# Proof that disk of charge = point charge when very far?

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1. Feb 25, 2016

### Brennen berkley

1. The problem statement, all variables and given/known data
Take the expression 21.11 (pictured below, specifically the bottom one) for the electric field above the center of a uniformly charged disk with radius R and surface charge density σ, and show that when one is very far from the disk, the field decreases with the same square of the distance as it would for a point charge, E ~ q/4πεx2, where q is the total charge on the disk.

2. Relevant equations

3. The attempt at a solution
I solved one like this pretty easily where you prove that a long wire acts as an infinite wire, but I've been looking at this one for about an hour and I'm stumped. I know I need to get x2 on the bottom of the equation without being inside a square root, but I don't know how. The only approximation I can think of is that when R is much bigger than x, √(x2 + R2 + 1) goes to 1, but then I don't have an x anymore.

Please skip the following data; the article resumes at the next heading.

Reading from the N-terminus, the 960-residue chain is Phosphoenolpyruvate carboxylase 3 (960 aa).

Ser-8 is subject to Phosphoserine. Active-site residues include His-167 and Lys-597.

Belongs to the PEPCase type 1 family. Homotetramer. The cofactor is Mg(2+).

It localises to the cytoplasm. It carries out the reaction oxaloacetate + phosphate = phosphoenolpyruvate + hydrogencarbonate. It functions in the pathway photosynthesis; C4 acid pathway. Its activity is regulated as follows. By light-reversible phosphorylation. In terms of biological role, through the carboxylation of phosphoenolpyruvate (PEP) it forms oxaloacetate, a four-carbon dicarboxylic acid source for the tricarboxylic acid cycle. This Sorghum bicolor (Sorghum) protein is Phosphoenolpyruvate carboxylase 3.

2. Feb 25, 2016

### TSny

3. Feb 25, 2016

### haruspex

I think you mean x much larger than R.
Do you know the binomial expansion of (1+t)a for small t?

Edit: must learn to post more quickly.

4. Feb 25, 2016

### Brennen berkley

Yes, I meant if x is much larger than R then √(R2/x2 + 1) goes to 0 (hopefully I said it right that time). I haven't done binomial expansions, for a while so I'll review those, thanks.

Last edited: Feb 25, 2016
5. Feb 25, 2016

### Brennen berkley

Ok I'm still stuck. I used σ = q/πR2 and did the binomial expansion and got this:

EDIT: that should be R2/2x2

6. Feb 25, 2016

### TSny

Note that $\frac{1}{\sqrt{1+t^2}} = (1+t^2)^{-1/2}$

7. Feb 25, 2016

### Brennen berkley

I see how to do it know, it's pretty simple, thanks.